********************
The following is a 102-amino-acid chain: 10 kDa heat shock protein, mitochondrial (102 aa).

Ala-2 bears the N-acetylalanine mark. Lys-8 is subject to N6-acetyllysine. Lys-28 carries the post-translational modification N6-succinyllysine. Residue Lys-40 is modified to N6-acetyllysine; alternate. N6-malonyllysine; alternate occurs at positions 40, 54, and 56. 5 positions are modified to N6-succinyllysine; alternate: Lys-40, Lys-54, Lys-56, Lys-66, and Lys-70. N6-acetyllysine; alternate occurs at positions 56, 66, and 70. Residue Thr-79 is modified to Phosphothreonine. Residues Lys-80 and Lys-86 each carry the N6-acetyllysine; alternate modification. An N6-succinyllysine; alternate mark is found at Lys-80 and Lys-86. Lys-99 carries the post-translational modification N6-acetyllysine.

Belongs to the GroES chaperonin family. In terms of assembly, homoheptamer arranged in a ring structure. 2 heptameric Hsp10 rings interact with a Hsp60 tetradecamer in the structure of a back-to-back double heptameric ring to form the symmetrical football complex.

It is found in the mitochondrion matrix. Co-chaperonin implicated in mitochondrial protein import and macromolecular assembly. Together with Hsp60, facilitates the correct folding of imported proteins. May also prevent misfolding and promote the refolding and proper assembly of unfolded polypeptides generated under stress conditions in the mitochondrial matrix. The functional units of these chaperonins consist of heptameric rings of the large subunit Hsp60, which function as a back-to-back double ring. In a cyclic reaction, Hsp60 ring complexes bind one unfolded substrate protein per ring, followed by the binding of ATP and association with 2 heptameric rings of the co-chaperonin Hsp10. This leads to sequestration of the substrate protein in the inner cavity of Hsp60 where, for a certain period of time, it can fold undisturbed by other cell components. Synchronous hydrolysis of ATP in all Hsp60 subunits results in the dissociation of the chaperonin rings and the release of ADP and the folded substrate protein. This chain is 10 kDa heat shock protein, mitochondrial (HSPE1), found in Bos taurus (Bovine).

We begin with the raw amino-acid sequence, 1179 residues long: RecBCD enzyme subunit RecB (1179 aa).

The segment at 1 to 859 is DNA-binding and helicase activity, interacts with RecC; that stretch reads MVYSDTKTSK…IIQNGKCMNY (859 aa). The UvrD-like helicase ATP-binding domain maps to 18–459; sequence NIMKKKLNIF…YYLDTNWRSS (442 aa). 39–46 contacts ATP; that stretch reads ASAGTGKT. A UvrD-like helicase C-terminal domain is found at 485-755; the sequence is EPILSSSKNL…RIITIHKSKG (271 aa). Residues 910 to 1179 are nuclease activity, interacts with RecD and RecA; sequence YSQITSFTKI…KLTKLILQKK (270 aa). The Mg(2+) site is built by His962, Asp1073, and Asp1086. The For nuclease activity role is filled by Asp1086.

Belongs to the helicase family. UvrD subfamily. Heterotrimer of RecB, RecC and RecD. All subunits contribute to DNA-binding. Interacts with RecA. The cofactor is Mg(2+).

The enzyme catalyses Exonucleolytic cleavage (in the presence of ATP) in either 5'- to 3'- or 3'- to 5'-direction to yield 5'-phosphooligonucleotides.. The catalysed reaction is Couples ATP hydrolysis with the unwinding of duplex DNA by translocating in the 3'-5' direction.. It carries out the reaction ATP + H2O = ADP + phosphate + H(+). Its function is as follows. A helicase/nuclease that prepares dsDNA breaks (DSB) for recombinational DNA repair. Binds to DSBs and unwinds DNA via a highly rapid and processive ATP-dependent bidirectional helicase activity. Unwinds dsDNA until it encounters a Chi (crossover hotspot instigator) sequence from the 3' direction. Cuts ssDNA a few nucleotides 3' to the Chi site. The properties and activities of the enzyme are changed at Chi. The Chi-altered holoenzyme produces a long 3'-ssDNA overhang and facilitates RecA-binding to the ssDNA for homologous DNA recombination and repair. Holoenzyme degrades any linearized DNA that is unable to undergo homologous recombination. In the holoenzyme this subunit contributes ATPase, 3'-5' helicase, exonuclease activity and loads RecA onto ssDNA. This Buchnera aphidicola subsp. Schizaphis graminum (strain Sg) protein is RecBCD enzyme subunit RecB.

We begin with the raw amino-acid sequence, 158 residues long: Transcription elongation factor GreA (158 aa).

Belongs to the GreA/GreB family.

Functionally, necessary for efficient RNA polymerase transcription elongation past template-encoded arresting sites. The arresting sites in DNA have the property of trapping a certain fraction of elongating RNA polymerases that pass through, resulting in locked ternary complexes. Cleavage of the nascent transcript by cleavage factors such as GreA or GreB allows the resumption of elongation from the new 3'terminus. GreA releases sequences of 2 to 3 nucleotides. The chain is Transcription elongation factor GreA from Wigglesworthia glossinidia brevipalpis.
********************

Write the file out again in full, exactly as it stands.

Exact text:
The following is a 102-amino-acid chain: 10 kDa heat shock protein, mitochondrial (102 aa).

Ala-2 bears the N-acetylalanine mark. Lys-8 is subject to N6-acetyllysine. Lys-28 carries the post-translational modification N6-succinyllysine. Residue Lys-40 is modified to N6-acetyllysine; alternate. N6-malonyllysine; alternate occurs at positions 40, 54, and 56. 5 positions are modified to N6-succinyllysine; alternate: Lys-40, Lys-54, Lys-56, Lys-66, and Lys-70. N6-acetyllysine; alternate occurs at positions 56, 66, and 70. Residue Thr-79 is modified to Phosphothreonine. Residues Lys-80 and Lys-86 each carry the N6-acetyllysine; alternate modification. An N6-succinyllysine; alternate mark is found at Lys-80 and Lys-86. Lys-99 carries the post-translational modification N6-acetyllysine.

Belongs to the GroES chaperonin family. In terms of assembly, homoheptamer arranged in a ring structure. 2 heptameric Hsp10 rings interact with a Hsp60 tetradecamer in the structure of a back-to-back double heptameric ring to form the symmetrical football complex.

It is found in the mitochondrion matrix. Co-chaperonin implicated in mitochondrial protein import and macromolecular assembly. Together with Hsp60, facilitates the correct folding of imported proteins. May also prevent misfolding and promote the refolding and proper assembly of unfolded polypeptides generated under stress conditions in the mitochondrial matrix. The functional units of these chaperonins consist of heptameric rings of the large subunit Hsp60, which function as a back-to-back double ring. In a cyclic reaction, Hsp60 ring complexes bind one unfolded substrate protein per ring, followed by the binding of ATP and association with 2 heptameric rings of the co-chaperonin Hsp10. This leads to sequestration of the substrate protein in the inner cavity of Hsp60 where, for a certain period of time, it can fold undisturbed by other cell components. Synchronous hydrolysis of ATP in all Hsp60 subunits results in the dissociation of the chaperonin rings and the release of ADP and the folded substrate protein. This chain is 10 kDa heat shock protein, mitochondrial (HSPE1), found in Bos taurus (Bovine).

We begin with the raw amino-acid sequence, 1179 residues long: RecBCD enzyme subunit RecB (1179 aa).

The segment at 1 to 859 is DNA-binding and helicase activity, interacts with RecC; that stretch reads MVYSDTKTSK…IIQNGKCMNY (859 aa). The UvrD-like helicase ATP-binding domain maps to 18–459; sequence NIMKKKLNIF…YYLDTNWRSS (442 aa). 39–46 contacts ATP; that stretch reads ASAGTGKT. A UvrD-like helicase C-terminal domain is found at 485-755; the sequence is EPILSSSKNL…RIITIHKSKG (271 aa). Residues 910 to 1179 are nuclease activity, interacts with RecD and RecA; sequence YSQITSFTKI…KLTKLILQKK (270 aa). The Mg(2+) site is built by His962, Asp1073, and Asp1086. The For nuclease activity role is filled by Asp1086.

Belongs to the helicase family. UvrD subfamily. Heterotrimer of RecB, RecC and RecD. All subunits contribute to DNA-binding. Interacts with RecA. The cofactor is Mg(2+).

The enzyme catalyses Exonucleolytic cleavage (in the presence of ATP) in either 5'- to 3'- or 3'- to 5'-direction to yield 5'-phosphooligonucleotides.. The catalysed reaction is Couples ATP hydrolysis with the unwinding of duplex DNA by translocating in the 3'-5' direction.. It carries out the reaction ATP + H2O = ADP + phosphate + H(+). Its function is as follows. A helicase/nuclease that prepares dsDNA breaks (DSB) for recombinational DNA repair. Binds to DSBs and unwinds DNA via a highly rapid and processive ATP-dependent bidirectional helicase activity. Unwinds dsDNA until it encounters a Chi (crossover hotspot instigator) sequence from the 3' direction. Cuts ssDNA a few nucleotides 3' to the Chi site. The properties and activities of the enzyme are changed at Chi. The Chi-altered holoenzyme produces a long 3'-ssDNA overhang and facilitates RecA-binding to the ssDNA for homologous DNA recombination and repair. Holoenzyme degrades any linearized DNA that is unable to undergo homologous recombination. In the holoenzyme this subunit contributes ATPase, 3'-5' helicase, exonuclease activity and loads RecA onto ssDNA. This Buchnera aphidicola subsp. Schizaphis graminum (strain Sg) protein is RecBCD enzyme subunit RecB.

We begin with the raw amino-acid sequence, 158 residues long: Transcription elongation factor GreA (158 aa).

Belongs to the GreA/GreB family.

Functionally, necessary for efficient RNA polymerase transcription elongation past template-encoded arresting sites. The arresting sites in DNA have the property of trapping a certain fraction of elongating RNA polymerases that pass through, resulting in locked ternary complexes. Cleavage of the nascent transcript by cleavage factors such as GreA or GreB allows the resumption of elongation from the new 3'terminus. GreA releases sequences of 2 to 3 nucleotides. The chain is Transcription elongation factor GreA from Wigglesworthia glossinidia brevipalpis.